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Early diagnosis triples cancer survival rates

Cancer survival boosted by early diagnosis
Photo: Cancer survival boosted by early diagnosis
Early diagnosis of cancer can increase the chance of survival more than three times and also significantly reduce the cost of treatment, experts say.

Cancer experts have spoken of the importance of diagnosing the disease as early as possible, with the chance of survival more than three times higher when some of the most common types are diagnosed in the earlier stages.

Cancer Research UK said more than 90 per cent of patients are alive 10 years after being diagnosed with eight cancers at stage one, compared with just five per cent of those who do not find out they have the disease until it has reached stage four.

The stage of a cancer is based on how large the tumour is and how far it has spread in the body. One of the main reasons early diagnosis improves survival is that more treatment options are available to patients when the disease is in its early stages and they are more effective.
Previous research has also shown it costs significantly less to treat patients who are diagnosed with early-stage cancers.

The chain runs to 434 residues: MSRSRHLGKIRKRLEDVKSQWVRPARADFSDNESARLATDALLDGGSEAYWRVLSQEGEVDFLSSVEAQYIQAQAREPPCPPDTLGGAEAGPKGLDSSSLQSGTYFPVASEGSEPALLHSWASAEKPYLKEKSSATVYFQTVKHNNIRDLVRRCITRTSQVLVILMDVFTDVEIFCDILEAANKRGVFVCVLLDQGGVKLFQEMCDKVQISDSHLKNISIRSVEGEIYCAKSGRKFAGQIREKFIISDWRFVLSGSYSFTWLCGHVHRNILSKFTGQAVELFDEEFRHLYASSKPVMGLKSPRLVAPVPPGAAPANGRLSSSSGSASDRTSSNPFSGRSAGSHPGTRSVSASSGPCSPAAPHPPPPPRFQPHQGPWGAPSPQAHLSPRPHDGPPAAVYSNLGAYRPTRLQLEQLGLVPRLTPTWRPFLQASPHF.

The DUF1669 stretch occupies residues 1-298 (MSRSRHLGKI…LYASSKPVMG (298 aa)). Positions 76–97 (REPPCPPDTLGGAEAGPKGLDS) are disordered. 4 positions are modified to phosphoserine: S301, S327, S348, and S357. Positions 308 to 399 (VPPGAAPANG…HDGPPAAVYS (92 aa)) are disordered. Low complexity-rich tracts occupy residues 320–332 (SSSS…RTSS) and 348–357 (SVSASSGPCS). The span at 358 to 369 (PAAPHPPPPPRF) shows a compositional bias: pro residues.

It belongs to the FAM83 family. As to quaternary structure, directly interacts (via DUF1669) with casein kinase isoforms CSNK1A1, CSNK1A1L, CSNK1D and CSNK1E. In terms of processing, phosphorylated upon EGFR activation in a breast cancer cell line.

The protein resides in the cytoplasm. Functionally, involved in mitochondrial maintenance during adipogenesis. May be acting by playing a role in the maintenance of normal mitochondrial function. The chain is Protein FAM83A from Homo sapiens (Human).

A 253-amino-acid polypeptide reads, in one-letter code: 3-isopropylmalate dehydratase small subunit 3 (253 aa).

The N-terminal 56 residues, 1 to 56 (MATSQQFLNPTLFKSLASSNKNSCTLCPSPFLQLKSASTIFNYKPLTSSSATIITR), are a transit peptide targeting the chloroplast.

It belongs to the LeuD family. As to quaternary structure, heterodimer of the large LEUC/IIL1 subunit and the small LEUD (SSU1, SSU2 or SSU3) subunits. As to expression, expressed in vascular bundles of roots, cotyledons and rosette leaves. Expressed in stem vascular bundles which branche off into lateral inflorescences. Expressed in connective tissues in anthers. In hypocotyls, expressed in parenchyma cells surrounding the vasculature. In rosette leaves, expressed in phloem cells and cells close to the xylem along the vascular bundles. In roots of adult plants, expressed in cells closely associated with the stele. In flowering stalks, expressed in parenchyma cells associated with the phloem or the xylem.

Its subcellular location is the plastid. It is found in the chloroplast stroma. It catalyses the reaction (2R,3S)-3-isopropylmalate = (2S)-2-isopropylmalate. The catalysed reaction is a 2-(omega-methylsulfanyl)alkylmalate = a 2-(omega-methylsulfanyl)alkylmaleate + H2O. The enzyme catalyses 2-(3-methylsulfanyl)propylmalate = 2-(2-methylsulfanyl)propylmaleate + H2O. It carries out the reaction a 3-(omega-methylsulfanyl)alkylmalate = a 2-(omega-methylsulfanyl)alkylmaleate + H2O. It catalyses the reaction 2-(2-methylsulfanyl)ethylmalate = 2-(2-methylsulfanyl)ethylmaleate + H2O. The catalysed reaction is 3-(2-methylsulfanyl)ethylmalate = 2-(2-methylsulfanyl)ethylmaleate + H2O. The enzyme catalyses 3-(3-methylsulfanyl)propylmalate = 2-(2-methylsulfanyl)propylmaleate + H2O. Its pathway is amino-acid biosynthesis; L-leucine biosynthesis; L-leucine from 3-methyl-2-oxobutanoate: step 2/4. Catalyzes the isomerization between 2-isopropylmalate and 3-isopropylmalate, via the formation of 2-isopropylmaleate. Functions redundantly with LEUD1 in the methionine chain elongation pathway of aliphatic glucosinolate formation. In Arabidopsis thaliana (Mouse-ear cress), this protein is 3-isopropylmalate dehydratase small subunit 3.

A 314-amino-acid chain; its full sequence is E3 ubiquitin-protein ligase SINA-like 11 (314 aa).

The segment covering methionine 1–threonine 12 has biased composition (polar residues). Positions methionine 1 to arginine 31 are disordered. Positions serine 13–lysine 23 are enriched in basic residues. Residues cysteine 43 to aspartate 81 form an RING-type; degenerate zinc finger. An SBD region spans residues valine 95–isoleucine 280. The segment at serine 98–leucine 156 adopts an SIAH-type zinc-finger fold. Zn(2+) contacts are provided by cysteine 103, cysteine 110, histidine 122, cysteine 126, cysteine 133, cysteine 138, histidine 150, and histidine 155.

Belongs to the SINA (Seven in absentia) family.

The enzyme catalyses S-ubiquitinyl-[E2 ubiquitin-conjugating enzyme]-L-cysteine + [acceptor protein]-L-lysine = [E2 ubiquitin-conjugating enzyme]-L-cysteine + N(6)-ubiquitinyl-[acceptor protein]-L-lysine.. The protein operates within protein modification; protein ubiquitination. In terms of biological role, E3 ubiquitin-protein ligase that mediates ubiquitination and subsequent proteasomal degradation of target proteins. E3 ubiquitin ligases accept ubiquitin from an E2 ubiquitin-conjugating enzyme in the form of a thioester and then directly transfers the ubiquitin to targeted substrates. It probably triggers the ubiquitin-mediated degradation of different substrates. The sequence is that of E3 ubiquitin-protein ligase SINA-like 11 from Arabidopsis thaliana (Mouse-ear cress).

One in two people will develop cancer at some point in their lives and as more people benefit from improved health care and longer life expectancy, the number of cancer cases is expected to rise.

The charity said that for eight common cancers - bladder, bowel, breast, cervical, womb, malignant melanoma, ovarian and testicular - which together account for more than 40 per cent of all cancer cases, more than a quarter (27 per cent) are diagnosed at the later stages of three or four.

But about 80 per cent of patients diagnosed with these common cancers at the earlier stages of one or two survive for at least 10 years.

Cancer Research UK's director of early diagnosis, Sara Hiom, said: "These figures show the prize on offer if we can diagnose more cancers earlier.

"And, if the government acts on the recommendations in the new cancer strategy, we can increase the number of people diagnosed at an early stage across all cancer types - from around half of patients now to more than 60 per cent by 2020 - improving the outlook for thousands of people with the disease."

Dr Richard Roope, Cancer Research UK's GP expert, said: "Diagnosing cancer early isn't always easy - the symptoms may be vague or similar to less serious conditions, so cancer isn't always the first thing you or your doctor considers.

"It's important that people are aware of their bodies and, if they notice any unusual or persistent changes, they should see their GP."


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